Adultery: Test of Character or Irrelevant
Harry R. Osborne
During the presidential primaries, we have heard some charges regarding the alleged marital infidelity of presidential candidate, Bill Clinton. It sparked a large controversy over whether such points are worthy of consideration by the voters even if true. While I do not know about the allegations, I would like for us to consider what marital infidelity says about one's character.
The overwhelming evidence from recent studies regarding drug abuse, crime, violence, homelessness and poverty suggest that a common factor is the leading cause for all of them - the breakup of the family. Furthermore, studies regarding the breakup of the family show that marital infidelity, or adultery, is present in the majority of those marriages which end in divorce. We really did not even need the studies to expose the obvious. A little observation of our world tells us the same thing. The American family is in deep trouble and has been for some time.
Divorce is so common in our society that advertisements for "quickie" divorces are found in our TV guide. Is it a sign of advance when you can end a relationship meant to provide the security of love and acceptance for a lifetime for $59.95? Does it help children to learn about commitment and trust when their mom and dad show the opposite to each other by breaking the commitments of marriage and betraying its trust? Obviously not! What has gone wrong?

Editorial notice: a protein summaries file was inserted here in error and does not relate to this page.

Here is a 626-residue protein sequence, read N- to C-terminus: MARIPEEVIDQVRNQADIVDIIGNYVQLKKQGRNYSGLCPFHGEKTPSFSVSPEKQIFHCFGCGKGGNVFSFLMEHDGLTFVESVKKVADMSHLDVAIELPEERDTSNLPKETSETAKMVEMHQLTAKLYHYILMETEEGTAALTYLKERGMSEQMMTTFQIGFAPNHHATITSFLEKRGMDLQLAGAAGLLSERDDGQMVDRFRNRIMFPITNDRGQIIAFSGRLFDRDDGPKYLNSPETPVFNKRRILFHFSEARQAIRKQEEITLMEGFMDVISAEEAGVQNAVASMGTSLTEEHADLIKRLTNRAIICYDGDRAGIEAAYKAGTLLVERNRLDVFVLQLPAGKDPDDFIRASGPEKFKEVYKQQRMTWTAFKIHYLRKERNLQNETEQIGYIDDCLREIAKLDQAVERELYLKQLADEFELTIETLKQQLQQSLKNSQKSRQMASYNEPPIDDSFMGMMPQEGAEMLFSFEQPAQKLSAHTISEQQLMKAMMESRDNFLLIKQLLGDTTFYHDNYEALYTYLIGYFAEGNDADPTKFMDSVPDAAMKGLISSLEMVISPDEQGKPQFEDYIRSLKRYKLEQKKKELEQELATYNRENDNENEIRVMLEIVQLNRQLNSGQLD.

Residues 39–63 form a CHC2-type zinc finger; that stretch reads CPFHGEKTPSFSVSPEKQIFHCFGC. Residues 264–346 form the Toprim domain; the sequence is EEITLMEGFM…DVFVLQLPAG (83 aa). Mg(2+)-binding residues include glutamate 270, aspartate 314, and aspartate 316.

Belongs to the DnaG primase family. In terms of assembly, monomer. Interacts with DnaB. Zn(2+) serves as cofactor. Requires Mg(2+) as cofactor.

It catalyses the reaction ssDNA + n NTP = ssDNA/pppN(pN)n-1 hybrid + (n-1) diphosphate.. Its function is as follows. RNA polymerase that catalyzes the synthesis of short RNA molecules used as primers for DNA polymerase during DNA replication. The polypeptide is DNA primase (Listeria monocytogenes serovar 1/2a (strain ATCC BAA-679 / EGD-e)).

Adultery = Lying
In every wedding ceremony I have performed, both the man and the women made vows which went something like this:
Do you take this man/woman to have and to hold from this day forward, for better or worse, for richer or poorer, in sickness and in health? Do you promise to him/her your undying love and life-long devotion? Do you promise to honor and cherish him/her? Forsaking all others, will you keep yourself for this one and this one alone until death severs the tie that binds?
If you are married, do you remember taking a vow like that? Do you remember answering something like "I do" to the questions? I remember that vividly when I married my wife. That was a lifelong commitment! It was a solemn promise. To betray it would make me, in simple words, a liar.
Breaking that commitment of fidelity in adultery not only makes one a liar to the spouse and the people before whom the promise was made at the wedding, but also before God. He was a witness to the promise as well. God demands that vows made before him must be kept. Notice what he says: "If a man vows a vow to the Lord, or swears an oath to bind himself by some agreement, he shall not break his word; he shall do according to all that proceeds out of his mouth " (Num. 30:2). The following verses show a woman has the same obligation.
Regarding the commitment of marriage, does God really expect and demand lifelong fidelity? His word is plain concerning the matter: "Marriage is honorable among all, and the bed undefiled; butfornicators and adulterers God will judge" (Heb. 13:4). That is simple enough for anyone to understand.